Pay trend surveys open to question
Hong Kong's 160,000 civil servants are in line for a pay rise again. A government-commissioned pay trend survey on the private sector suggests there may be increases of between 5.16 to 7.24 per cent for them. Such rises, which will be the biggest since the handover if approved by the government, will seem too generous to many people. Even civil service staff unionists admit they have been taken by surprise. Naturally, workers in the private sector who have not received pay rises at such a level will wonder if the survey has accurately reflected the situation.
In a stark contrast to the government's findings, a similar survey by the Hong Kong Institute of Human Resources Management found an average increase of only 1.9 per cent between January and October last year. The survey covered 97 companies, covering 139,000 employees, compared to the government's one, which covered 116 companies and 184,350 workers over 12 months from April, 2010. Why, people will wonder, does there appear to be two different pay trends in the private sector.
The annual adjustment for civil servants has always been controversial. In good times, people have no qualms about them sharing the fruits of strong economic growth. In bad times, they are expected to tighten their belts along with the rest of the community. But disputes do arise when there is a gap between people's expectations and the actual adjustment. Sometimes, the pay trend survey has been criticised as skewed and lagging behind reality. The difficulty experienced in cutting civil service pay in hard economic times - it can only be done through the passing of a law each time - has further reinforced the impression that public service pay and benefits are shielded from the harsh realities of the private sector.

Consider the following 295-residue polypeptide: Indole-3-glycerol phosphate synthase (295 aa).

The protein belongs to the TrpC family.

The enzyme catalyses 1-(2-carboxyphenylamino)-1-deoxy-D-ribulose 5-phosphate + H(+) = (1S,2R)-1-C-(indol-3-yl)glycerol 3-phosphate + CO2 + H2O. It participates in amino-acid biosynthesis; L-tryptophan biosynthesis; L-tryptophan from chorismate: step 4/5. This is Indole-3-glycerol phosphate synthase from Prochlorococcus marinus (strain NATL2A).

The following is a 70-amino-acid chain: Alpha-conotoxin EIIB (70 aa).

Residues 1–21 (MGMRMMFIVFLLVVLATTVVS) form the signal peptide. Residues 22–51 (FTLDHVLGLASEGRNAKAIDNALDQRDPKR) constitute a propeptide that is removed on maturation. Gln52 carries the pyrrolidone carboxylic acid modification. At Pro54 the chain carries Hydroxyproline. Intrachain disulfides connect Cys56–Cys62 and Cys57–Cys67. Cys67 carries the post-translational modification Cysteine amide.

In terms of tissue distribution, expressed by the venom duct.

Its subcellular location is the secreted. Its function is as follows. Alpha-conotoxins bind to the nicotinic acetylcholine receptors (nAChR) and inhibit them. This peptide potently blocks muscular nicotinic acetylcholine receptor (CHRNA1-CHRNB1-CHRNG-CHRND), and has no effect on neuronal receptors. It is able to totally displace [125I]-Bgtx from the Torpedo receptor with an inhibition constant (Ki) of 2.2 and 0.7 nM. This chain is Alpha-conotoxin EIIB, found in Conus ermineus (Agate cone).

Undoubtedly, the survey's figures are too generous from the perspective of some employers, especially when business groups like the Federation of Employers are advocating member companies to award pay rises of just 2.5 to 3.5 per cent this year. With many companies still adapting to the statutory HK$28-per-hour minimum wage introduced this month, concerns that the government pay rise will drive up wages further are not unfounded.
The Executive Council is expected to make a final decision after the figures have been validated by a government committee. Although from time to time the survey's methodology has been queried, it remains the best mechanism available so far. It will be up to the government to prove that its survey has faithfully mirrored the situation in the private sector. Taxpayers do not mind paying more for a clean and efficient civil service, but they have to be fully convinced that any pay rises are justified.